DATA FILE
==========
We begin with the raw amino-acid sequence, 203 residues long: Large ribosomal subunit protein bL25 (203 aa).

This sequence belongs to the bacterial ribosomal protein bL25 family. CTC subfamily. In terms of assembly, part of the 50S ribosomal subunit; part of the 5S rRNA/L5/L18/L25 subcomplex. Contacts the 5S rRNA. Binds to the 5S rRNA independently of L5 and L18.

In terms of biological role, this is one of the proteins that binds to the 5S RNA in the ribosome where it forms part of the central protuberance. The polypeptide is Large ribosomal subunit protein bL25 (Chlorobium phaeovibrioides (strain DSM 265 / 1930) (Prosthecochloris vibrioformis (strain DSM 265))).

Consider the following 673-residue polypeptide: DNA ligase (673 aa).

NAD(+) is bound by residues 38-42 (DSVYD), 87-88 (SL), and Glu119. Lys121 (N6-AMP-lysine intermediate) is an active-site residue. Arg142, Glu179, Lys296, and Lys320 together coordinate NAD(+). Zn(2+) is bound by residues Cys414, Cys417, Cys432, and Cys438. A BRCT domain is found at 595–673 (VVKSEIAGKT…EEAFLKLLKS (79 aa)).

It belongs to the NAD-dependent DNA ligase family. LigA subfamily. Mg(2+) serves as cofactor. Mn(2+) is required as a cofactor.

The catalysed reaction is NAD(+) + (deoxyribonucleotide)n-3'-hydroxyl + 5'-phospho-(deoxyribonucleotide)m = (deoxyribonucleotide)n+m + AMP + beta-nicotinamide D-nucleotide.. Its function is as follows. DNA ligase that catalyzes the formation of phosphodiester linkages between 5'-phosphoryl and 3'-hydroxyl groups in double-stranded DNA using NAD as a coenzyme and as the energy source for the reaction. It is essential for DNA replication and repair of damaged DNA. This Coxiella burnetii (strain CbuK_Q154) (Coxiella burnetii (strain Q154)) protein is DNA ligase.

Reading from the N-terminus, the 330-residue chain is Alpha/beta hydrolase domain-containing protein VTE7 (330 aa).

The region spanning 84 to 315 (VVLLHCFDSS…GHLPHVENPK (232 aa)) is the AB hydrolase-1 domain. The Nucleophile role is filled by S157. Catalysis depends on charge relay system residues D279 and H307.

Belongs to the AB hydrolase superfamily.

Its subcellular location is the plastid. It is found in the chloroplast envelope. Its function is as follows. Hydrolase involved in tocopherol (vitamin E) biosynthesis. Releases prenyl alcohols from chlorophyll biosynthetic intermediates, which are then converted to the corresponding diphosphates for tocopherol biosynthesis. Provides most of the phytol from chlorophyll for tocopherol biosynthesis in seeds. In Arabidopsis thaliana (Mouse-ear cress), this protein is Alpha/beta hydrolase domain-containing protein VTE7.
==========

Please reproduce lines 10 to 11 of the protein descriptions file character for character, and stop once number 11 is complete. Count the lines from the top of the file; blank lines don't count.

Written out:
Belongs to the AB hydrolase superfamily.

Its subcellular location is the plastid. It is found in the chloroplast envelope. Its function is as follows. Hydrolase involved in tocopherol (vitamin E) biosynthesis. Releases prenyl alcohols from chlorophyll biosynthetic intermediates, which are then converted to the corresponding diphosphates for tocopherol biosynthesis. Provides most of the phytol from chlorophyll for tocopherol biosynthesis in seeds. In Arabidopsis thaliana (Mouse-ear cress), this protein is Alpha/beta hydrolase domain-containing protein VTE7.